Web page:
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Fast Company

Prof. Dava Newman, director of the MIT Media Lab, speaks with Mark Wilson of Fast Company about her vision for the future of the Media Lab. “We’re going to be a diverse and equitable place, we have to have everyone at the table,” says Newman. “We do have these special talents. We can see solutions in envisioning things that are further out. We are built on literal media and data, so we don’t shy away from any technical challenges.”

The Tech

Incoming Chancellor Melissa Nobles speaks with Tech reporter Srinidhi Narayanan about her academic trajectory, specific initiatives she is interested in pursuing as Chancellor and how she plans to incorporate student voice in decision-making. “In the Chancellor’s Office, we get to focus on the student experience inside and outside of the classroom, and we can help students grow into their whole selves here at MIT,” says Nobles.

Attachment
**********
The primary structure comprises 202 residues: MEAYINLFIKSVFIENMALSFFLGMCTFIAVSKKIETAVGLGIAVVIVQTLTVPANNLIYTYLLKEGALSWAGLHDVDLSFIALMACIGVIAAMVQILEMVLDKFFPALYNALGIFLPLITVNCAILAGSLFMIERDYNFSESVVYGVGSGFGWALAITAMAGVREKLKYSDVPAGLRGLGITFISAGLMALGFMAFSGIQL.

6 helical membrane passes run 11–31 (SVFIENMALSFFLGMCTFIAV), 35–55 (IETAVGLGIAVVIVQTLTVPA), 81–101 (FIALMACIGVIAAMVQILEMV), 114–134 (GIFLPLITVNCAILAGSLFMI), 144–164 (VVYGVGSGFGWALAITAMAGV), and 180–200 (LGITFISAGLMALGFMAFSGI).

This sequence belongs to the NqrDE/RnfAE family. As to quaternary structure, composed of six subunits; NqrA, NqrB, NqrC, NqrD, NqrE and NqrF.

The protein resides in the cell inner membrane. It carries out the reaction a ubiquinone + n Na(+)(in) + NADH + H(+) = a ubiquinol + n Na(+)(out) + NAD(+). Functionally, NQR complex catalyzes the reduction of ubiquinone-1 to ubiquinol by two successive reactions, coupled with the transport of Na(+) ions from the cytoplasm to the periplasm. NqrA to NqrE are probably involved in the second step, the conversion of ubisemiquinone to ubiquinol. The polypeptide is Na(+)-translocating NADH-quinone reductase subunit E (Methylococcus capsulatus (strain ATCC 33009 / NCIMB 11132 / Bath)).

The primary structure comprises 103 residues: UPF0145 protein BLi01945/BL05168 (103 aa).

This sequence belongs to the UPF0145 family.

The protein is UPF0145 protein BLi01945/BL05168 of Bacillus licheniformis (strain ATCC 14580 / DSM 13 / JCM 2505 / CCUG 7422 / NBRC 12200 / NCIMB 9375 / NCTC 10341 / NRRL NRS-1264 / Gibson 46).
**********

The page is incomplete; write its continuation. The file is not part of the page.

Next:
University Times

Alyce Johnson, senior adviser to the Vice President for HR on Diversity, Equity, and Inclusion at MIT, speaks with Emer Moreau of University Times about MIT making Juneteenth a holiday. “For me, as an African American woman, seeing an organization that I’ve been with for 30 years, really shifting and growing and becoming much more inclusive – I’m very excited about [that],” says Johnson. “I do hope that it will spread along.”

Marketplace

President L. Rafael Reif speaks with Sabri Ben-Achour of Marketplace about the importance of the Senate passing a new bill that invests in research and development. “We are in a science and technology race for the future,” says Reif. “It is with science and technology that we address things like Covid and the biggest challenges the world has; the health of our economy, our security. That is key to all of the above.”

The Tech

MIT has announced a new climate action plan aimed at helping the Institute tackle climate change, reports Kristina Chen for The Tech. The plan offers increased opportunities for student involvement and a new organizational structure. Maria Zuber, MIT’s vice president for research, explains that MIT feels “that it’s our responsibility and duty to try to make a genuine difference, and to do that, we’re going to need the help of everyone in the community.”